Albert Johanneson

Football's Pioneers: Albert Johanneson

For several seasons, Leicester City Football Club has worked with De Montfort University’s International Centre for Sports History & Culture. Today, Professor Martin Polley focuses on Albert Johanneson’s pioneering role as the first black player to play in an FA Cup Final.
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Johanneson was born in Germiston, a township near Johannesburg in South Africa in 1940.

He grew up under the apartheid policies of the country's post-war governments, facing racial segregation in everything from schooling and housing through to sport.

A talented athlete and footballer, he made his mark as a winger with Germiston Coloured Schools and Germiston Colliers.

Leeds United had already signed Johanneson’s friend Gerry Francis as their first black South African player, and, early in 1961, they invited Johanneson himself over to Elland Road for a trial.

Johanneson impressed at his trial and became manager Don Revie’s first signing on the journey that took the club from Second Division strugglers to their first league title in 1969.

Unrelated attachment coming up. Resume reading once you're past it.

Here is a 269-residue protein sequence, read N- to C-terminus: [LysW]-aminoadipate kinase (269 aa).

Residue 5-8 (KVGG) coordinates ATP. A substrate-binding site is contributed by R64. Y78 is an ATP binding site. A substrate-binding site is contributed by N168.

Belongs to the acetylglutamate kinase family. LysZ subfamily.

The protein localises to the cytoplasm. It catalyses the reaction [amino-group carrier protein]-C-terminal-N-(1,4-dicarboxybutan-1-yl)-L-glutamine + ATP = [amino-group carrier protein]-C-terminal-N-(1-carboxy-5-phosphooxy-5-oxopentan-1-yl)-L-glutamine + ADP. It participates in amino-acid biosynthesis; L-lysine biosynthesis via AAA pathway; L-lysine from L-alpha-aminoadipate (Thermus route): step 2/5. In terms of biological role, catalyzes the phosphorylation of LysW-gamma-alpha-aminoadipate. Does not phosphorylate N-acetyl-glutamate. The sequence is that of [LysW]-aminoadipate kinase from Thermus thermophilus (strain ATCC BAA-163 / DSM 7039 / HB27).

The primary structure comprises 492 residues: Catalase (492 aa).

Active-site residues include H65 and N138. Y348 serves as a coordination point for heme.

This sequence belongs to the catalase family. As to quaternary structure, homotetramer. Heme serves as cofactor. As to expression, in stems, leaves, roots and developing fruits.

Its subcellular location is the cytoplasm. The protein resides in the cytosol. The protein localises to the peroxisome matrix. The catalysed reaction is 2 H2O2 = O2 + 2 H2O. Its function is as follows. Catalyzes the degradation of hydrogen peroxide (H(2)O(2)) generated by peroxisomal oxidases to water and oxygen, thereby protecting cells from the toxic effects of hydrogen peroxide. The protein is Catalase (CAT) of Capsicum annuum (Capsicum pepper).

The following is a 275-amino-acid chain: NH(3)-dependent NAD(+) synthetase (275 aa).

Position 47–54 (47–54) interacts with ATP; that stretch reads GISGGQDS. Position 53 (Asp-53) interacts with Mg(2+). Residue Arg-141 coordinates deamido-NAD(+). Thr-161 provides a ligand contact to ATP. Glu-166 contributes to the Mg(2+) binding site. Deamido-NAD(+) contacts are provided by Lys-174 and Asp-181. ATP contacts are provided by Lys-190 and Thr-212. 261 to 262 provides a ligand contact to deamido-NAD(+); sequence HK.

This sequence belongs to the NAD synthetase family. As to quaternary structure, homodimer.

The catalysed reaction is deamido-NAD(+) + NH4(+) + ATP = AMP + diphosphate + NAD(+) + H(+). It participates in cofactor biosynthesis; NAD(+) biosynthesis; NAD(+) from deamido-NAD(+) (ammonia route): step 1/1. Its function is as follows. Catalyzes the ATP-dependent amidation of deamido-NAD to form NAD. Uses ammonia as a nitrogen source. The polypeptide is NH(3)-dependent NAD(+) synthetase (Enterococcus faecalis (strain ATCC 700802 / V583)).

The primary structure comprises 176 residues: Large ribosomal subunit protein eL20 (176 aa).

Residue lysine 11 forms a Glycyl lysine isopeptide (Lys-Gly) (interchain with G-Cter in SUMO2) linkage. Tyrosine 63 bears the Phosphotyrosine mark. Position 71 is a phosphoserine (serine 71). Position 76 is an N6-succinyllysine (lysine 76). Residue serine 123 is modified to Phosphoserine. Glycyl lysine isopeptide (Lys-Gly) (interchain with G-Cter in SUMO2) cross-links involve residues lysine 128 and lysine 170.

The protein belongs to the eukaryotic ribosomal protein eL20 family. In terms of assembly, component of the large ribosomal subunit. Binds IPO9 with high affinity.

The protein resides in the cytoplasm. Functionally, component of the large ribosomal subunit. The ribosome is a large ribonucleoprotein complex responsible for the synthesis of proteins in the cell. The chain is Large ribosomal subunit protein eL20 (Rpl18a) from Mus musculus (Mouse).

The Yorkshire club also reached their first FA Cup Final in 1965 and victory in 1972, as well as winning maiden European silverware with Inter-City Fairs Cup victories in 1968 and 1971.

Their characteristics were grit, stamina, discipline, and strength, and they won few fans among neutrals. Johanneson, however, was described as ‘the entertainer in an essentially dour team’.

He was the joint top-scorer in the promotion side of 1963/64, and played a major role in the club’s amazing 1964/65 campaign that saw them as double runners-up.

Overall, he played 172 league games for Leeds, scoring 48 goals. Although he stayed at Elland Road until 1970, injuries and competition from other players limited his appearances later that decade.

He moved down three divisions to York City for a swansong season, but then dropped out of the game. After a tragic spiral of injury and illness, Johanneson faded from public view and died in 1995.

The sad decline cannot mask Johanneson’s pioneering role as the first black player to regularly appear in the English First Division.

He experienced racist abuse from opposing fans and players. As George Best one said: "He was a brave man to actually go on the pitch."

Johanneson’s memory has now been honoured by Leeds, the city’s Civic Trust, the Out of Africa project and Football United/Racism Divides.

He remains a role model and a true pioneer in the game’s history.

For more information about sports history at DMU please click HERE.

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